The One Thing The Netflix Scale Doesn't Tell You About The Shows You Can't Stop Watching — PHOTO
This just in: Netlix knows which shows you're obsessed with. In fact, the shows watched most on Netflix have been organized into a graphic incorporating even more awesome information. According to the press release, there are statistics proving that there are shows audiences savour (slowly and at intervals, like a fine wine or rich Belgian truffles) and other shows audiences devour (like a bag of hot salted popcorn snout-first at the latest Marvel movie). The fascinating thing is how coherent the list is, but neither the list nor the graphic point out the one key factor uniting the shows that you guys can't turn off.
First, the list. Those in the "savour" side of the graphic include "irreverent comedies" like Bojack Horseman or Arrested Development; "political dramas" like House of Cards; "historical dramas" like Mad Men; "superhero dramas" like Daredevil. "Crime dramas" e.g. Bloodline and "Dramatic Comedies" like Orange is The New Black flank the center of the graphic. Towards the oblivion side include "Action & Adventure" e.g. Marco Polo; "Sci-fi" e.g. Sense8 and right at the top end of marathoning are "Horror"(Scream, The Walking Dead, American Horror Story) and "Thriller" (Bates Motel, Breaking Bad, Dexter, Sons of Anarchy).
So have you guessed what the deciding characteristic is? The one key theme that decides whether you'll press play on the next episode or actually leave your apartment for the first time in days to go make contact with those organisms known as human beings? I have just one word for you: stress.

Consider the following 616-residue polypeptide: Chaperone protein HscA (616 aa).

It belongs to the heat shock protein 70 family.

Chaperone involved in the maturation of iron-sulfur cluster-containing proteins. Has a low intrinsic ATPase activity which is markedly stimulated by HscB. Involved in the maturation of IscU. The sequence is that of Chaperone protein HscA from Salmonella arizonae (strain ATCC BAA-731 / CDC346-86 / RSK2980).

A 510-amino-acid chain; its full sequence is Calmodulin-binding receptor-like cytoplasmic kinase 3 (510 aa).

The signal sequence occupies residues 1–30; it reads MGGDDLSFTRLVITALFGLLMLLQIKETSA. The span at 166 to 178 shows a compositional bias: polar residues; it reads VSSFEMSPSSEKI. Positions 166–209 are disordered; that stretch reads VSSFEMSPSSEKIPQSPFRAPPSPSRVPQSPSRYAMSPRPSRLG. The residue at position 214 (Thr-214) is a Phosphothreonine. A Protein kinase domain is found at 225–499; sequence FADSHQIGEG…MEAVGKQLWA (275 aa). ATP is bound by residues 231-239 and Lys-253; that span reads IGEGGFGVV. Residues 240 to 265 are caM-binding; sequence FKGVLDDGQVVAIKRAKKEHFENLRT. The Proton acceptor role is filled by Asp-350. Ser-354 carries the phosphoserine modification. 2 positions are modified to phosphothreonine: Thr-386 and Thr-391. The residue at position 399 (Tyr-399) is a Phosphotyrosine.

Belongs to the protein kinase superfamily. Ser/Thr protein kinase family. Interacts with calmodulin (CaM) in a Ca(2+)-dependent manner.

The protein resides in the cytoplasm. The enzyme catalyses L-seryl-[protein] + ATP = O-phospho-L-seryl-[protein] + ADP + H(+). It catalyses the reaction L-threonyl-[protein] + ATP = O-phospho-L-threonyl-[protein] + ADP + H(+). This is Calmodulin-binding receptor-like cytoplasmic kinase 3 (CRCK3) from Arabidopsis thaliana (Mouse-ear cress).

Look, obviously, watching House of Cards is not a walk in the park. It's stressful. But it's stressful in a completely different way than watching, say, The Walking Dead. House of Cards generally has one key storyline per season (think: Season 1, Underwood going for the role of vice president, Season 2, Underwood undermining the president to steal his job, etc.), meaning it's a slowburn sort of stress where there's a growing sense of dread, but it's not all at once.
This poses a stark contrast with a show like The Walking Dead, which has the sort of plot-heavy twists and turns that means that cliffhangers are thrown up not just most episodes, but at different points in individual episodes. One example is in Season 6, episode 1 "First Time Again," which opens on the quarry filled with walkers, progresses to show a truck falling over from where it was blocking an exit route leading to Alexandria meaning the group's plunged into emergency mode, trying to stop the walkers getting there first and continues to show Pete's son Ron almost becoming lunch for some walkers... I could go on because there's way more stressful plot points to cover, but you get the picture.
I would argue that these shows that pummel the viewer with one stressful scene after another (Dexter, The Walking Dead, Breaking Bad) induce marathon watching because we can't get them out of our head when one episode comes to a close. The only way we can get any real peace once we've started these shows and they've wormed their way into our imaginations is to watch them to their conclusion so they can't haunt our nightmares. Even if the show ends unhappily, at least it's unhappily ever after, right?
So, the next time you consider starting a new show, it's worth considering two things: do you want to spend your summer more or less surgically attached to your laptop screen? If the answer's no, you know what sort of shows to pick. Comedies will keep you laughing, but won't keep you chained to your sofa. But hey — when winter rolls around and you want an excuse to never go outside again, you know what to do.
Images: Netflix (2); AMC